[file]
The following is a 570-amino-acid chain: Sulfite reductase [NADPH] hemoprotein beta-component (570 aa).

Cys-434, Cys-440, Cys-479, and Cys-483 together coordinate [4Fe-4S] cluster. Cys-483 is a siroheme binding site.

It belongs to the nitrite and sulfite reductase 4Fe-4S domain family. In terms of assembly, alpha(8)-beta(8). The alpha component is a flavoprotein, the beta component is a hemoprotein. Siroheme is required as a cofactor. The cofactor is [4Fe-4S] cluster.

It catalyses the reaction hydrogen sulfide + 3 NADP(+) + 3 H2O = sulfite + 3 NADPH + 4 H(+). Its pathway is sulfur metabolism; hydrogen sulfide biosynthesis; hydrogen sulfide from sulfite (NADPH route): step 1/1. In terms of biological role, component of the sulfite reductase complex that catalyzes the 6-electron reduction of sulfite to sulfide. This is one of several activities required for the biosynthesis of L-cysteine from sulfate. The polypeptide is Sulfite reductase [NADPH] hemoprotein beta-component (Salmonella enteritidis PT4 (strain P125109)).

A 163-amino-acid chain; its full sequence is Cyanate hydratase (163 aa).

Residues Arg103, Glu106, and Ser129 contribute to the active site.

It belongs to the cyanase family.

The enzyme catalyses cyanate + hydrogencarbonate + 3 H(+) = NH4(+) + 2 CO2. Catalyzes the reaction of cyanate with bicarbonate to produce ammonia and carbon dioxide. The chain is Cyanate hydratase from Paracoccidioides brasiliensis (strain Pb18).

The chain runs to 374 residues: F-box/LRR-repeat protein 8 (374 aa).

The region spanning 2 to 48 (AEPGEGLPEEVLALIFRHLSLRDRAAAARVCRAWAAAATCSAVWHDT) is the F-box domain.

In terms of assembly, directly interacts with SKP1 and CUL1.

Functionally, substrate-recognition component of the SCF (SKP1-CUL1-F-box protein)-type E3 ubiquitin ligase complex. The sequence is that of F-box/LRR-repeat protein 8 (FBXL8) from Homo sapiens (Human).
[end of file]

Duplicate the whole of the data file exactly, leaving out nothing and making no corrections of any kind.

The following is a 570-amino-acid chain: Sulfite reductase [NADPH] hemoprotein beta-component (570 aa).

Cys-434, Cys-440, Cys-479, and Cys-483 together coordinate [4Fe-4S] cluster. Cys-483 is a siroheme binding site.

It belongs to the nitrite and sulfite reductase 4Fe-4S domain family. In terms of assembly, alpha(8)-beta(8). The alpha component is a flavoprotein, the beta component is a hemoprotein. Siroheme is required as a cofactor. The cofactor is [4Fe-4S] cluster.

It catalyses the reaction hydrogen sulfide + 3 NADP(+) + 3 H2O = sulfite + 3 NADPH + 4 H(+). Its pathway is sulfur metabolism; hydrogen sulfide biosynthesis; hydrogen sulfide from sulfite (NADPH route): step 1/1. In terms of biological role, component of the sulfite reductase complex that catalyzes the 6-electron reduction of sulfite to sulfide. This is one of several activities required for the biosynthesis of L-cysteine from sulfate. The polypeptide is Sulfite reductase [NADPH] hemoprotein beta-component (Salmonella enteritidis PT4 (strain P125109)).

A 163-amino-acid chain; its full sequence is Cyanate hydratase (163 aa).

Residues Arg103, Glu106, and Ser129 contribute to the active site.

It belongs to the cyanase family.

The enzyme catalyses cyanate + hydrogencarbonate + 3 H(+) = NH4(+) + 2 CO2. Catalyzes the reaction of cyanate with bicarbonate to produce ammonia and carbon dioxide. The chain is Cyanate hydratase from Paracoccidioides brasiliensis (strain Pb18).

The chain runs to 374 residues: F-box/LRR-repeat protein 8 (374 aa).

The region spanning 2 to 48 (AEPGEGLPEEVLALIFRHLSLRDRAAAARVCRAWAAAATCSAVWHDT) is the F-box domain.

In terms of assembly, directly interacts with SKP1 and CUL1.

Functionally, substrate-recognition component of the SCF (SKP1-CUL1-F-box protein)-type E3 ubiquitin ligase complex. The sequence is that of F-box/LRR-repeat protein 8 (FBXL8) from Homo sapiens (Human).